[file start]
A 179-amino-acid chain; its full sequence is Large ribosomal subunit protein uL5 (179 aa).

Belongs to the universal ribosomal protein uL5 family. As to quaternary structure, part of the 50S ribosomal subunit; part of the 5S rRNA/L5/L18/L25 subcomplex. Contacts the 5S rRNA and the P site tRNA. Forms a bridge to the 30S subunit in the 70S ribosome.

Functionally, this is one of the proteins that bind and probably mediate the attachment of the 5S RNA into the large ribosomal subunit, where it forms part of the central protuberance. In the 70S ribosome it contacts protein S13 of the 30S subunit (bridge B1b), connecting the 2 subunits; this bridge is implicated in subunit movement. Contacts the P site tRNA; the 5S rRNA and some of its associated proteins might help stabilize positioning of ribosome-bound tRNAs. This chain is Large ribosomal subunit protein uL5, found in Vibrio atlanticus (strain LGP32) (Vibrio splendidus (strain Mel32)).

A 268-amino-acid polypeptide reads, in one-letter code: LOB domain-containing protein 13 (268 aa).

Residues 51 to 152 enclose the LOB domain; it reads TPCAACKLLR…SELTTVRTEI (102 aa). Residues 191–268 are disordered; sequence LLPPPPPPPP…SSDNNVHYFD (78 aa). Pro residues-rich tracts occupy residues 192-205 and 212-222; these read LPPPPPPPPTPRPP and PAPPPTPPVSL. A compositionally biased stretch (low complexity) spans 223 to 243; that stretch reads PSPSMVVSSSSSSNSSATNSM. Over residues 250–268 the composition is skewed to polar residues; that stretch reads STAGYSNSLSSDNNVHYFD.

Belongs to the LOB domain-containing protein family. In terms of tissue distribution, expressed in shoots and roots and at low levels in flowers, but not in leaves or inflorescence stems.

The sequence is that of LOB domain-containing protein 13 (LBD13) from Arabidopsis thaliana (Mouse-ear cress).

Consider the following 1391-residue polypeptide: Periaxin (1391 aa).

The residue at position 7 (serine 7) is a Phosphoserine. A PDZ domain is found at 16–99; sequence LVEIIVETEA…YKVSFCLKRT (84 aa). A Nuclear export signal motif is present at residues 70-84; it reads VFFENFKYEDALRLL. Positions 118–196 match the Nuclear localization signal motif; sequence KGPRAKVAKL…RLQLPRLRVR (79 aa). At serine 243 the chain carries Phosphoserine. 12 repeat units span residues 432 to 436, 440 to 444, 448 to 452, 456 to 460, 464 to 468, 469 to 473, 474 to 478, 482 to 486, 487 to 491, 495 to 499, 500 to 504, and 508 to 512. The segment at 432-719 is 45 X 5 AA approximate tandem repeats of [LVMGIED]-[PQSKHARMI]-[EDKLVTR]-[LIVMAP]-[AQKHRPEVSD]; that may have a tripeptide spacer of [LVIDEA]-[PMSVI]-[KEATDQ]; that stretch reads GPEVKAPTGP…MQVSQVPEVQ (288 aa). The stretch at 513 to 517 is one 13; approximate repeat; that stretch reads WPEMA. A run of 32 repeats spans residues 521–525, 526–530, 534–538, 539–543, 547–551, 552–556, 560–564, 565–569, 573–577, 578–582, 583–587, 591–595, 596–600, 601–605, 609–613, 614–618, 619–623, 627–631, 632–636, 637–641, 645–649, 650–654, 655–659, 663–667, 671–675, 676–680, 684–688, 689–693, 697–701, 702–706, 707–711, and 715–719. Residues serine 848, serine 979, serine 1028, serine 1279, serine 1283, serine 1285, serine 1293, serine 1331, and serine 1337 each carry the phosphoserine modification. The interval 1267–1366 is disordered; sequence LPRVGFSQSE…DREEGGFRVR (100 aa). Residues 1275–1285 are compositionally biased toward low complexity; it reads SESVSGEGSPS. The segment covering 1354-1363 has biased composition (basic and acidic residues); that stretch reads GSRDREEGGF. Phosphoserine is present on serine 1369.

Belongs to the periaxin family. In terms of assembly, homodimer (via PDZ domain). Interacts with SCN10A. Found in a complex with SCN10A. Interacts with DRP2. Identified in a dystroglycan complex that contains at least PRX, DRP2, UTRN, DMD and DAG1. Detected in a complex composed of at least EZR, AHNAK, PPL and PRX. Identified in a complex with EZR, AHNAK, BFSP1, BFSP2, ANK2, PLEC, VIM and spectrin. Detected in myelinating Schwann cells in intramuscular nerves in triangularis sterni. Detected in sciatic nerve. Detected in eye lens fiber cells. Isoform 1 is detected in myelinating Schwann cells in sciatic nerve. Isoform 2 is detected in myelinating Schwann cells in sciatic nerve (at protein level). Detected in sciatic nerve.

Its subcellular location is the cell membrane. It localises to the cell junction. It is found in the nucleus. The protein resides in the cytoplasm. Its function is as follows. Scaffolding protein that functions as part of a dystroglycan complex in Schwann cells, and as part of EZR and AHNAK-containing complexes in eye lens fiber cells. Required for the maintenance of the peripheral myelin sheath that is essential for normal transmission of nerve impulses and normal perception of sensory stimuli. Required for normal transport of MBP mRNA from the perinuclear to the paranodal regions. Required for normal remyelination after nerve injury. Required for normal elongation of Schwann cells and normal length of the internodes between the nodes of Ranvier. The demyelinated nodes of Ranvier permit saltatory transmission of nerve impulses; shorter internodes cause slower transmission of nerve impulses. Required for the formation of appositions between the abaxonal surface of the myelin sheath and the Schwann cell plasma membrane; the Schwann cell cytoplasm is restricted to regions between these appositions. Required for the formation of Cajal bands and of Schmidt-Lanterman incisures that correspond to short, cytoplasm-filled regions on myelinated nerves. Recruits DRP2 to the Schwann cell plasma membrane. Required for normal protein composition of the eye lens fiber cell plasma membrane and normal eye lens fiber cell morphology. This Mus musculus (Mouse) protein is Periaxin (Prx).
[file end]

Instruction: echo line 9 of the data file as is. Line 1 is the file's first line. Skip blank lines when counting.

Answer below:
The residue at position 7 (serine 7) is a Phosphoserine. A PDZ domain is found at 16–99; sequence LVEIIVETEA…YKVSFCLKRT (84 aa). A Nuclear export signal motif is present at residues 70-84; it reads VFFENFKYEDALRLL. Positions 118–196 match the Nuclear localization signal motif; sequence KGPRAKVAKL…RLQLPRLRVR (79 aa). At serine 243 the chain carries Phosphoserine. 12 repeat units span residues 432 to 436, 440 to 444, 448 to 452, 456 to 460, 464 to 468, 469 to 473, 474 to 478, 482 to 486, 487 to 491, 495 to 499, 500 to 504, and 508 to 512. The segment at 432-719 is 45 X 5 AA approximate tandem repeats of [LVMGIED]-[PQSKHARMI]-[EDKLVTR]-[LIVMAP]-[AQKHRPEVSD]; that may have a tripeptide spacer of [LVIDEA]-[PMSVI]-[KEATDQ]; that stretch reads GPEVKAPTGP…MQVSQVPEVQ (288 aa). The stretch at 513 to 517 is one 13; approximate repeat; that stretch reads WPEMA. A run of 32 repeats spans residues 521–525, 526–530, 534–538, 539–543, 547–551, 552–556, 560–564, 565–569, 573–577, 578–582, 583–587, 591–595, 596–600, 601–605, 609–613, 614–618, 619–623, 627–631, 632–636, 637–641, 645–649, 650–654, 655–659, 663–667, 671–675, 676–680, 684–688, 689–693, 697–701, 702–706, 707–711, and 715–719. Residues serine 848, serine 979, serine 1028, serine 1279, serine 1283, serine 1285, serine 1293, serine 1331, and serine 1337 each carry the phosphoserine modification. The interval 1267–1366 is disordered; sequence LPRVGFSQSE…DREEGGFRVR (100 aa). Residues 1275–1285 are compositionally biased toward low complexity; it reads SESVSGEGSPS. The segment covering 1354-1363 has biased composition (basic and acidic residues); that stretch reads GSRDREEGGF. Phosphoserine is present on serine 1369.